10 Myths About Your Pet

You’ve probably heard it before: A wagging tail means a friendly dog. Cats and babies don’t mix. Table scraps are bad. But are these so-called nuggets of wisdom really true? Here, we debunk 10 commonly believed myths about our beloved pets.

pet-wagging tail

Myth: A wagging tail means a friendly dog.

Fact: Not always! Tail wags can mean different things, some friendly and others not, says the American Pet Association. Instead you need to look at the overall posture of the dog and anything else it’s doing. Relaxed dogs generally have a gently wagging tail held horizontally or slightly lowered, and a raised tail usually indicates the dog is feeling confident. A dog with its tail tucked can indicate anxiety, avoidance or caution. Signs that you should back off from a dog include a stiffly lowered tail (wagging or not) combined with a lowered head, direct stare, closed mouth, and ears held back.

pets-paw-printsMyth: Cats always land on their feet.

Fact: While it is true that cats instinctively control their fall and have an uncanny ability to land feet first, this is not always the case. Cats can be injured during a fall and they should not be ‘tested’ or allowed to climb in high places.

pet-dog on beachMyth: Animals that are neutered or spayed gain weight.

Fact: Not true. As with humans, your pet’s weight is typically related to food intake and exercise. An animal’s diet should be adjusted throughout its life to take into account age, activity and lifestyle.

pet-cold-noseMyth: If a dog’s nose is cold, it is healthy.

Fact: A dog’s nose is usually cold because of the evaporation of the moisture put there by the dog’s licking. A dog could have any number of illnesses and still have a cold nose.

pet-dog-leashMyth: Dogs can be taught to walk on a leash, but cats can not.

Fact: Dog-lovers aren’t the only ones who can enjoy a stroll with their furry companions. Yes, most cats can be easily trained to walk on a leash. Just be sure to keep your cat clear of temptations such as trees that it may climb and get tangled in.

pets-table-foodMyth: ‘People food’ is bad for your pet.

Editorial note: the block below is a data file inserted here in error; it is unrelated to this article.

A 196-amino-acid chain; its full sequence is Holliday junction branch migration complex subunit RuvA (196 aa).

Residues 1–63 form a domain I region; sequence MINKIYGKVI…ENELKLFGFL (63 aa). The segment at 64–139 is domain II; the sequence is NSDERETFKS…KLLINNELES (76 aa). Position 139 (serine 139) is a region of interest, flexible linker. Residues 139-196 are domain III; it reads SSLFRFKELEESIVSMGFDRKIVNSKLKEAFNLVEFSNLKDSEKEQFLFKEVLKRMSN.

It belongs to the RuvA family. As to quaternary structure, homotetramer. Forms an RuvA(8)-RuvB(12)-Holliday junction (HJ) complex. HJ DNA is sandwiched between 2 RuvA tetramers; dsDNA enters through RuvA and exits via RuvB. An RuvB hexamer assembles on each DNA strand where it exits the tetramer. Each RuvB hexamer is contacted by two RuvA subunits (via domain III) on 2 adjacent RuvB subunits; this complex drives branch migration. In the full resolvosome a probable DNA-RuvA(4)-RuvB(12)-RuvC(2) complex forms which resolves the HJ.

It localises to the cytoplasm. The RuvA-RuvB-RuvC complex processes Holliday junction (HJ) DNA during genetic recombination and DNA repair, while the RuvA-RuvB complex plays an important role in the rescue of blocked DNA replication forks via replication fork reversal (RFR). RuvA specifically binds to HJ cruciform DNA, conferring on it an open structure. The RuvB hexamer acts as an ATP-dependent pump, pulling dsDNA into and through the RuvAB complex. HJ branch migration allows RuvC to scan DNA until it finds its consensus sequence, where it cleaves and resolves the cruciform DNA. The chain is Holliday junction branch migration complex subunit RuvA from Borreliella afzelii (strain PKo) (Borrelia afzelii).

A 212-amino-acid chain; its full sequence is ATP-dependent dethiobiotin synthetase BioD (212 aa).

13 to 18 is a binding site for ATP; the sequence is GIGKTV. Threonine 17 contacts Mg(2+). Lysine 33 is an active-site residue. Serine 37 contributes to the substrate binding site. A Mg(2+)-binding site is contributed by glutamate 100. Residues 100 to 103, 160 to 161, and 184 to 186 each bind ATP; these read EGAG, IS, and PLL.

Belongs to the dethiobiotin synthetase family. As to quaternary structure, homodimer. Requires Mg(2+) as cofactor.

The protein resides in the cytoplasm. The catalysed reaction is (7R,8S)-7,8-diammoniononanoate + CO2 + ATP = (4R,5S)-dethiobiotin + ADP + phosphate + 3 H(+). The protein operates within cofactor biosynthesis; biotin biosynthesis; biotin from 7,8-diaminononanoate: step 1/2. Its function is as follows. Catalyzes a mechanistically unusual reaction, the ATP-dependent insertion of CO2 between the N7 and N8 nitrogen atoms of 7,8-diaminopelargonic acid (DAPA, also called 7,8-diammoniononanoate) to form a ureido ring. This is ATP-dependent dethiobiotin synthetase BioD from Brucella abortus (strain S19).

Fact: This is sometimes true. Certain foods such as chocolate, grapes, garlic and onions can be toxic for your pet. (Read more on foods you should never give your pet.) You should also avoid giving your pet food that is spicy or high in fat. However, some foods such as carrots, apples, crunchy or lightly steamed vegetables and meat with the fat and gristle trimmed off are fine to share. If you are feeding your pet ‘people food’ on a regular basis make sure you use high quality ingredients and provide a balanced and complete diet. (See Cooking for your pet.) Note: Keep in mind that feeding your dog or a cat from the table even once can create a determined beggar.

pets-dog-open-mouthMyth: With dogs, bad breath pretty much comes with the territory.

Fact: While unpleasant breath can be normal, really bad breath can be a sign of dental problems. Ask your vet to look at your dog’s teeth regularly and follow a dental plan.

pets-baby-in-cribMyth: Your cat is a danger to your baby.

Fact: The fear that a cat can harm a baby by lying on it and smothering it is so widespread that some new families even consider giving up their cat upon the arrival of a new baby. However, if common sense precautions are taken, a cat should present no danger to your baby. These include keeping the cat out of the room where the baby sleeps, as well as never leaving the baby and cat unattended. As is the case with any pet, it’s a good idea to give your cat plenty of attention away from the baby so it will not feel abandoned.

pets-dog-grass-2Myth: Dogs and cats eat grass when they’re sick.

Fact: Not true. In fact, many dogs and cats simply enjoy the taste and texture of grass. Beware, however, if your pet begins snacking in the garden. Certain common plants such as rhododendrons, daffodils, and marigolds can be toxic for pets. (See a list of poisonous plants for dogs and cats.)

pets-bowl-of-milkMyth: Cats should drink milk.

Fact: While most cats like milk, they don’t actually need it if they are receiving a proper diet. In fact, many adult cats are lactose intolerant, and drinking milk can cause diarrhea.